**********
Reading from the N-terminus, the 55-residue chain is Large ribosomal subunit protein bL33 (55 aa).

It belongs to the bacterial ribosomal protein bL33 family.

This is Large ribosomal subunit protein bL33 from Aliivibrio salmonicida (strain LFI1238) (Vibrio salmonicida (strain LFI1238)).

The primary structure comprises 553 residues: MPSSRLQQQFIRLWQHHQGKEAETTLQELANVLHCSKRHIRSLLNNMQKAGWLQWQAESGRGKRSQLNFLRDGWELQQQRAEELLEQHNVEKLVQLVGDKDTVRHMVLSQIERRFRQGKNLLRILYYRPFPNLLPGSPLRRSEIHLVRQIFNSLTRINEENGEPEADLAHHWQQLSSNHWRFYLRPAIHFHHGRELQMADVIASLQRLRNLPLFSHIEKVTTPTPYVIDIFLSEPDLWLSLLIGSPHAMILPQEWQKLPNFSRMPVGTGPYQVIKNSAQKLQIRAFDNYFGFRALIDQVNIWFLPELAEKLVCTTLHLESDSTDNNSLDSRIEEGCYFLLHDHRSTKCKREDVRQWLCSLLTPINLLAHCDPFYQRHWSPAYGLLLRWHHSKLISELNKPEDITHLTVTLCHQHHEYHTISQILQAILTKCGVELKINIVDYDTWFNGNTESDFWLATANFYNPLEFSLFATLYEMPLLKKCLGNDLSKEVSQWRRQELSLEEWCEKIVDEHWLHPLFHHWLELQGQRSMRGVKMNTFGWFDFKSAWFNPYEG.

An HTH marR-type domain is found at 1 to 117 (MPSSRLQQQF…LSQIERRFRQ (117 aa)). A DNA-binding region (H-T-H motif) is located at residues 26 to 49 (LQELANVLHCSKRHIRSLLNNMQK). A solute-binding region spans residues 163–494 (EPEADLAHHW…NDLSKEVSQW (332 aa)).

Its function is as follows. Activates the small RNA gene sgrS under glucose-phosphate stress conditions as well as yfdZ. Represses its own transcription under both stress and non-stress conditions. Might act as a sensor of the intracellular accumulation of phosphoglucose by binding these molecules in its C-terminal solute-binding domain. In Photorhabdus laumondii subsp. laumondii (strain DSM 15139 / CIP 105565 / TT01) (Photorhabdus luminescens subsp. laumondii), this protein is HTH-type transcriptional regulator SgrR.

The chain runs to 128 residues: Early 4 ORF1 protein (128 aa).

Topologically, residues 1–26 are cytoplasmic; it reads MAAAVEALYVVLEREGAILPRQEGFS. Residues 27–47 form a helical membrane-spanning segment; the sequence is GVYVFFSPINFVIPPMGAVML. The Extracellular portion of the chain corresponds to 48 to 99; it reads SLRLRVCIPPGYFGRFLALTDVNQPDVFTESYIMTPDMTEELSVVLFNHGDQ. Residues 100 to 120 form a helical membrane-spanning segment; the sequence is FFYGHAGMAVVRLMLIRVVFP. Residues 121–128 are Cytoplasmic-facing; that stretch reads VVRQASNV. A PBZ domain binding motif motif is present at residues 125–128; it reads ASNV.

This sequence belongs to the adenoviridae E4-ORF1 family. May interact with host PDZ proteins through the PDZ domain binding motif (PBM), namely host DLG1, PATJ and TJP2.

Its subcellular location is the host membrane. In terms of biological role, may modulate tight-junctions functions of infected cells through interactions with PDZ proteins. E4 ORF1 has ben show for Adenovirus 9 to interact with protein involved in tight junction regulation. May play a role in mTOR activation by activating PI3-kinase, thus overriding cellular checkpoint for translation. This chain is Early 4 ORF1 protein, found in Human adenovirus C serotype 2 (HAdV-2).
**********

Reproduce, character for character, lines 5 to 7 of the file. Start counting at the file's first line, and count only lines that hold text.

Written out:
An HTH marR-type domain is found at 1 to 117 (MPSSRLQQQF…LSQIERRFRQ (117 aa)). A DNA-binding region (H-T-H motif) is located at residues 26 to 49 (LQELANVLHCSKRHIRSLLNNMQK). A solute-binding region spans residues 163–494 (EPEADLAHHW…NDLSKEVSQW (332 aa)).

Its function is as follows. Activates the small RNA gene sgrS under glucose-phosphate stress conditions as well as yfdZ. Represses its own transcription under both stress and non-stress conditions. Might act as a sensor of the intracellular accumulation of phosphoglucose by binding these molecules in its C-terminal solute-binding domain. In Photorhabdus laumondii subsp. laumondii (strain DSM 15139 / CIP 105565 / TT01) (Photorhabdus luminescens subsp. laumondii), this protein is HTH-type transcriptional regulator SgrR.

The chain runs to 128 residues: Early 4 ORF1 protein (128 aa).